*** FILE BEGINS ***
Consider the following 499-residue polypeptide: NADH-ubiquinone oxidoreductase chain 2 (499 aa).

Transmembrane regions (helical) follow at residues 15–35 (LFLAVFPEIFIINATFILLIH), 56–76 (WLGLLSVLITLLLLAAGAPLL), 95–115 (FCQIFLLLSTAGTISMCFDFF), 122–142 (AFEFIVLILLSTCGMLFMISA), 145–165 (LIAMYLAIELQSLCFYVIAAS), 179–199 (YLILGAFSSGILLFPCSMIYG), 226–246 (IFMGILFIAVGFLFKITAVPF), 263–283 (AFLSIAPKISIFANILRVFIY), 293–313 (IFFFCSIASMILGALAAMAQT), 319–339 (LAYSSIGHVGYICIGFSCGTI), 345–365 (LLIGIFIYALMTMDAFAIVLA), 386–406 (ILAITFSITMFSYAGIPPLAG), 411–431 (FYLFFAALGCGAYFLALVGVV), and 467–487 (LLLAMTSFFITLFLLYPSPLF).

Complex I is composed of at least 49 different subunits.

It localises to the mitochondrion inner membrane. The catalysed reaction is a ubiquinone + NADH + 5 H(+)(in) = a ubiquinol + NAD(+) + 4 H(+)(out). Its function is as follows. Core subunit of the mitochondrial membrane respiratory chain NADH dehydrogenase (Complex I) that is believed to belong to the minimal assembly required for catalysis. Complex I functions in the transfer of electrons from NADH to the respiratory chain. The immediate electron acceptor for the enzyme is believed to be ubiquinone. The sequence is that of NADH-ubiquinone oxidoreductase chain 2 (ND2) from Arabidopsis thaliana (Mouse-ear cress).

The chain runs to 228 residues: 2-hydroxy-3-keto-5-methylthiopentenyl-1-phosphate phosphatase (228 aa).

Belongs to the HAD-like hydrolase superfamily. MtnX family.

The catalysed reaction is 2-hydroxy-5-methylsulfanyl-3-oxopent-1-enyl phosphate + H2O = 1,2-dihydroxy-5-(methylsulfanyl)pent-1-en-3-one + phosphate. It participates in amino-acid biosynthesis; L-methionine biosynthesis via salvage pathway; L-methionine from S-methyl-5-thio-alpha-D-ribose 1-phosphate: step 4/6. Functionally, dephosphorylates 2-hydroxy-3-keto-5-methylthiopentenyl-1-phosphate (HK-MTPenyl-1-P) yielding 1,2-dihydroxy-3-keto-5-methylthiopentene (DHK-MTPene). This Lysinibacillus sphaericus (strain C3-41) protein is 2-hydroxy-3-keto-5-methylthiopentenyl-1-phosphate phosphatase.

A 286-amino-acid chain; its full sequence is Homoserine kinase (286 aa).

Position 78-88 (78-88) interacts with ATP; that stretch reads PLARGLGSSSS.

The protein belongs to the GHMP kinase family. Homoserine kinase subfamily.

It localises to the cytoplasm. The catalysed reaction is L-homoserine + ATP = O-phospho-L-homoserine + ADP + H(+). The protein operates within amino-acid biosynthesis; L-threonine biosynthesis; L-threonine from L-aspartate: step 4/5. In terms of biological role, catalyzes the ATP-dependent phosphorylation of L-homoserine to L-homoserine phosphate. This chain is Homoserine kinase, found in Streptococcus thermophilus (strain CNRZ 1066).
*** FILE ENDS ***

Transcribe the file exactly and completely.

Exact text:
Consider the following 499-residue polypeptide: NADH-ubiquinone oxidoreductase chain 2 (499 aa).

Transmembrane regions (helical) follow at residues 15–35 (LFLAVFPEIFIINATFILLIH), 56–76 (WLGLLSVLITLLLLAAGAPLL), 95–115 (FCQIFLLLSTAGTISMCFDFF), 122–142 (AFEFIVLILLSTCGMLFMISA), 145–165 (LIAMYLAIELQSLCFYVIAAS), 179–199 (YLILGAFSSGILLFPCSMIYG), 226–246 (IFMGILFIAVGFLFKITAVPF), 263–283 (AFLSIAPKISIFANILRVFIY), 293–313 (IFFFCSIASMILGALAAMAQT), 319–339 (LAYSSIGHVGYICIGFSCGTI), 345–365 (LLIGIFIYALMTMDAFAIVLA), 386–406 (ILAITFSITMFSYAGIPPLAG), 411–431 (FYLFFAALGCGAYFLALVGVV), and 467–487 (LLLAMTSFFITLFLLYPSPLF).

Complex I is composed of at least 49 different subunits.

It localises to the mitochondrion inner membrane. The catalysed reaction is a ubiquinone + NADH + 5 H(+)(in) = a ubiquinol + NAD(+) + 4 H(+)(out). Its function is as follows. Core subunit of the mitochondrial membrane respiratory chain NADH dehydrogenase (Complex I) that is believed to belong to the minimal assembly required for catalysis. Complex I functions in the transfer of electrons from NADH to the respiratory chain. The immediate electron acceptor for the enzyme is believed to be ubiquinone. The sequence is that of NADH-ubiquinone oxidoreductase chain 2 (ND2) from Arabidopsis thaliana (Mouse-ear cress).

The chain runs to 228 residues: 2-hydroxy-3-keto-5-methylthiopentenyl-1-phosphate phosphatase (228 aa).

Belongs to the HAD-like hydrolase superfamily. MtnX family.

The catalysed reaction is 2-hydroxy-5-methylsulfanyl-3-oxopent-1-enyl phosphate + H2O = 1,2-dihydroxy-5-(methylsulfanyl)pent-1-en-3-one + phosphate. It participates in amino-acid biosynthesis; L-methionine biosynthesis via salvage pathway; L-methionine from S-methyl-5-thio-alpha-D-ribose 1-phosphate: step 4/6. Functionally, dephosphorylates 2-hydroxy-3-keto-5-methylthiopentenyl-1-phosphate (HK-MTPenyl-1-P) yielding 1,2-dihydroxy-3-keto-5-methylthiopentene (DHK-MTPene). This Lysinibacillus sphaericus (strain C3-41) protein is 2-hydroxy-3-keto-5-methylthiopentenyl-1-phosphate phosphatase.

A 286-amino-acid chain; its full sequence is Homoserine kinase (286 aa).

Position 78-88 (78-88) interacts with ATP; that stretch reads PLARGLGSSSS.

The protein belongs to the GHMP kinase family. Homoserine kinase subfamily.

It localises to the cytoplasm. The catalysed reaction is L-homoserine + ATP = O-phospho-L-homoserine + ADP + H(+). The protein operates within amino-acid biosynthesis; L-threonine biosynthesis; L-threonine from L-aspartate: step 4/5. In terms of biological role, catalyzes the ATP-dependent phosphorylation of L-homoserine to L-homoserine phosphate. This chain is Homoserine kinase, found in Streptococcus thermophilus (strain CNRZ 1066).